A new accuser is alleging sexual assault in a lawsuit filed against former Speaker Dennis Hastert (R-Ill.), The Chicago Tribune reported.
The accuser, known in the lawsuit as "Richard Doe," reportedly claims that Hastert sodomized him in the 1970s. The victim was approximately 9 or 10 years old at the time, the Tribune adds.
The accuser is pursuing $50,000 in damages, charging negligent infliction of emotional distress, intentional infliction of emotional distress, and battery from the Yorkville Community Unit School District 115 and the former Speaker, according to the report.
The new lawsuit comes several years after a hush money case revealed allegations of sexual abuse against Hastert from his days working as a high school wrestling and football coach in Illinois.
The Federal Election Commission on Thursday said that Sen. Ted Cruz (R-Texas) improperly accounted for Goldman Sachs loans he received during his 2012 Senate campaign. The FEC's finding, which was posted on its website, marked a rare moment of agreement between the agency's five commissioners. The commissioners voted unanimously that $1.1 million in loans to Cruz's 2012 Senate bid from Goldman Sachs Group Inc. and Citigroup Inc. should have been disclosed to voters. The loans first came to light during Cruz's GOP primary bid in last year's presidential election.
Daniel Gross, Slate: Donald Trump had some tough words for the Germans at the NATO summit in Belgium on Thursday. "The Germans are bad, very bad," he reportedly told Jean-Claude Juncker, the president of the European Union. "Look at the millions of cars that they're selling in the USA. Horrible. We're gonna stop that." It is certainly true that Germany runs a big trade surplus with the world and with the United States. (Last year, the U.S. trade deficit with Germany was nearly $65 billion.) But Trump can't stop the German cars from coming in to the U.S. because, to a large degree, they're already here. read more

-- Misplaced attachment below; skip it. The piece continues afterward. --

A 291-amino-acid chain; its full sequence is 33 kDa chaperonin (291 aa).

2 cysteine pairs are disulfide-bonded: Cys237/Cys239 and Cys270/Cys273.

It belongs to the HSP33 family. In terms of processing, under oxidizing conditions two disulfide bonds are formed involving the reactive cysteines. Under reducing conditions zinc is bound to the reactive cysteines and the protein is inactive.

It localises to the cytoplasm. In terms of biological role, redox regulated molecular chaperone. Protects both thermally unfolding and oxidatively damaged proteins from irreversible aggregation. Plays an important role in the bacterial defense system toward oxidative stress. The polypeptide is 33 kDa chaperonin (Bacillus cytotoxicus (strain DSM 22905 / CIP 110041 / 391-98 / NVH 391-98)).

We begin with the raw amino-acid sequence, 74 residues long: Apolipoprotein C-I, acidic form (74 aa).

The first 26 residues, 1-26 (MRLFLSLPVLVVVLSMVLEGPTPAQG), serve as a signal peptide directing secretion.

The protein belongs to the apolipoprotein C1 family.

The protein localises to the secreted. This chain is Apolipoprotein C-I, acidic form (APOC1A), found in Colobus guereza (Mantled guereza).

President Trump mixed up the wording of some of his speech in Saudi Arabia Sunday because he was "exhausted," a senior White House official said. "He's just an exhausted guy," the official told reporters on background, explaining why Trump didn't say "Islamist extremism" in his speech to leaders of more than 50 Muslim-majority nations. Instead, Trump departed ever so slightly from his prepared remarks, saying "Islamic extremism" rather than "Islamist." He didn't use the word "radical." During the presidential campaign, Trump criticized President Obama and others for refusing to use the phrase "radical Islamic terrorism."
Recorded death threats received by Democratic Texas Congressman Al Green, who this week called for the impeachment of President Donald Trump, are some of the vilest, most racist attacks you're likely to hear in a good while. (Or, maybe not.) And unsurprisingly, they come from Trump supporters.
Green played the recordings during a packed town hall in Houston on Saturday, where he had come to explain to constituents why he thinks impeaching Trump is imperative. He also wanted everyone to know just what he's been dealing with in the past couple of days.